A coefficient representation of a polynomial
n 1
A( x)   a j x   j
j 0

of degree bound n is a vector of coefficients

a  (a0 , a1 ,  an 1 )
Coefficient representation(cont.)
A coefficient representation is convenient for
certain operations on polynomials.
Example: Evaluating A(x) at x0. Evaluation takes
time Θ(n) when Horner’s rule is used:

A( x0 )  a0  x0 (a1  x0 (a2    x0 (an  2  x0 an 1 ))))
Point-value representation
A point-value representation of a polynomial A(x) of
degree-bound n is a set of poin-value pairs.

{( x0 , y0 ), ( x1 , y1 ),  , ( xn 1 , y n 1 )}

s.t. all of the xk are distinct and

y k  A( xk ) for k  0,1,, n  1

With Horners’ method, an n-point evaluation takes
Θ(n2).
Point-value representation(cont.)
If we have a point value representation for A(x)
{( x0 , y0 ), ( x1 , y1 ),  , ( xn 1 , y n 1 )}

and for B(x)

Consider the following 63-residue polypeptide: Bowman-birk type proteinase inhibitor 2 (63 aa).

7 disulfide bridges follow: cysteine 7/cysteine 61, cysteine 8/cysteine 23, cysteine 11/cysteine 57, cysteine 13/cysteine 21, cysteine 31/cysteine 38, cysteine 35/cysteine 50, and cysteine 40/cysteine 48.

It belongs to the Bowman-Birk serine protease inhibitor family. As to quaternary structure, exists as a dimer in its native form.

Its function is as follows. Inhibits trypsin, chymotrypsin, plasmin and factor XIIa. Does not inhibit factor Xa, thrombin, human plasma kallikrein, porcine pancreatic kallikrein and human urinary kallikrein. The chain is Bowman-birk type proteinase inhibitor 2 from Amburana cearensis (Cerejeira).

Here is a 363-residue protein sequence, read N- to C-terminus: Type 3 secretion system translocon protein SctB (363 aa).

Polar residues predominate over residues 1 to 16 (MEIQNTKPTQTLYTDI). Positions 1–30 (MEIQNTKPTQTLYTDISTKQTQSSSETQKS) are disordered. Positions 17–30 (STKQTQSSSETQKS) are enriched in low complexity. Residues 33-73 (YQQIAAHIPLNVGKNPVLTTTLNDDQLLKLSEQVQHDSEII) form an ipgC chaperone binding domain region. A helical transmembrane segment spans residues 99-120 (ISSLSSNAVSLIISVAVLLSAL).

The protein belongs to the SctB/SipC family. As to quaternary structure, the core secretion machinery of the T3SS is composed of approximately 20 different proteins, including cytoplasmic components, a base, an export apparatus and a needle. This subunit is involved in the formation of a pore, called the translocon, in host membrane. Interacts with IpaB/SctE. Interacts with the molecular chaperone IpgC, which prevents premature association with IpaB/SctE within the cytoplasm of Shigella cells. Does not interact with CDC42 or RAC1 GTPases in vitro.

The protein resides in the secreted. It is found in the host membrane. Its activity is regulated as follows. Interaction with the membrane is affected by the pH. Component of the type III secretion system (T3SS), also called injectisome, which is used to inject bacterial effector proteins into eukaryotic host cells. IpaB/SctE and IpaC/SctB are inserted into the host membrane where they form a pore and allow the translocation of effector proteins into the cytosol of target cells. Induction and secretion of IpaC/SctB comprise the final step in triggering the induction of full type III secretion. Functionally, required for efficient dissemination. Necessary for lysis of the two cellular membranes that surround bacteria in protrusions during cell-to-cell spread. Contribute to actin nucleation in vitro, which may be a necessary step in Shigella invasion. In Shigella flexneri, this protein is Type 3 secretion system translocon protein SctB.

'           '                '
{( x0 , y0 ), ( x1, y1 ),, ( xn 1, yn 1 )}

Then a point-value representation for C(x)= A(x)+ B(x) is

{(x0 , y0  y0 ), ( x1, y1  y1 ),, ( xn 1, yn 1  yn 1 )}
'                '                        '
Point-value representation(cont.)

The time to add two polynomials of degree bound point-
value representation is Θ(n).
Point-value representation(cont.)
Multiplication based on point-value representation:
If we have a point value representation for A(x)
{( x0 , y0 ), ( x1 , y1 ),  , ( x2n 1 , y 2n 1 )}

and for B(x)
'           '                 '
{( x0 , y0 ), ( x1, y1 ),, ( x2n 1, y2n 1 )}

then a point-value representation for C(x)= A(x)B(x) is
'              '                      '
{(x0 , y0 y0 ), ( x1, y1 y1 ),, ( xn 1, yn 1 yn 1 )}
Point-value representation(cont.)